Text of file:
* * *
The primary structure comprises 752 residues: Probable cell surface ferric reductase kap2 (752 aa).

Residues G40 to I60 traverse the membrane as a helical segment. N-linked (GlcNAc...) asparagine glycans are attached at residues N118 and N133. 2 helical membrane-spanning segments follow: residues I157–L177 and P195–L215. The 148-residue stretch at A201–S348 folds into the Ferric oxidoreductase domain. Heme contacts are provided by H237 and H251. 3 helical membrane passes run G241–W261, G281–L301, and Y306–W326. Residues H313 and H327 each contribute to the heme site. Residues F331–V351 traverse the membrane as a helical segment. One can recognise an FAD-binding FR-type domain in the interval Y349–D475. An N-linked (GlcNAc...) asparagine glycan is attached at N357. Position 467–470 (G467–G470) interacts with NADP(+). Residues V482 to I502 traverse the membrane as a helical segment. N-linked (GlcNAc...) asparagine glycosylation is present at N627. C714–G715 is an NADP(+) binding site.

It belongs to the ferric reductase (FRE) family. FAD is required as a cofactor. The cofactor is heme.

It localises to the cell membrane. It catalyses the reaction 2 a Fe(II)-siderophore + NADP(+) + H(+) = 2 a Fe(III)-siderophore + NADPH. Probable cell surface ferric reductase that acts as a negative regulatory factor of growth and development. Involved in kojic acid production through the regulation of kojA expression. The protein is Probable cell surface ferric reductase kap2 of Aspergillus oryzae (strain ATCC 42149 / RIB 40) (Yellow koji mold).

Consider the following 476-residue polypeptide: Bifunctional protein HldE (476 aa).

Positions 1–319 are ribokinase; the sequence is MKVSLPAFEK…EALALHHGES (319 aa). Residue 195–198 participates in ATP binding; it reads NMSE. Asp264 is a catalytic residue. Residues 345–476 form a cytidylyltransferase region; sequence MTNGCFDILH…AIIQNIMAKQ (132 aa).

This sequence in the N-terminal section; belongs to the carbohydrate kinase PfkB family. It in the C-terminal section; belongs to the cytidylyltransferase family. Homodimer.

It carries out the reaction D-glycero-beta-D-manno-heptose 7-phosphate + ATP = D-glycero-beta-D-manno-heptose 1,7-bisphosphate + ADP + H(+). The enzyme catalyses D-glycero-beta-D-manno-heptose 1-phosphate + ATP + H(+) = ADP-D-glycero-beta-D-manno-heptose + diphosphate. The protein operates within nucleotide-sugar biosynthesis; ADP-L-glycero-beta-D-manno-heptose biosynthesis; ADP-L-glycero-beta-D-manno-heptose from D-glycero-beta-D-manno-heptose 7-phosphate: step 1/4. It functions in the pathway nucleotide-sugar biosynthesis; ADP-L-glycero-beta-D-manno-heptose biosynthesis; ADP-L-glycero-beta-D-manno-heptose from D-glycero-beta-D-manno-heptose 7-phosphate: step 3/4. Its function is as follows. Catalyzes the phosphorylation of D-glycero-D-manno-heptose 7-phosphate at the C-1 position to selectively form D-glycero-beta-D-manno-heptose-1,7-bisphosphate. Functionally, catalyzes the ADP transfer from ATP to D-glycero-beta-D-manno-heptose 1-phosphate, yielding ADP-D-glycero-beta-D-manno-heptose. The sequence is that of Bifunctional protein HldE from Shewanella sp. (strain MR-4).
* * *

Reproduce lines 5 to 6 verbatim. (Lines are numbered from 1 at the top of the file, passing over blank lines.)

Consider the following 476-residue polypeptide: Bifunctional protein HldE (476 aa).

Positions 1–319 are ribokinase; the sequence is MKVSLPAFEK…EALALHHGES (319 aa). Residue 195–198 participates in ATP binding; it reads NMSE. Asp264 is a catalytic residue. Residues 345–476 form a cytidylyltransferase region; sequence MTNGCFDILH…AIIQNIMAKQ (132 aa).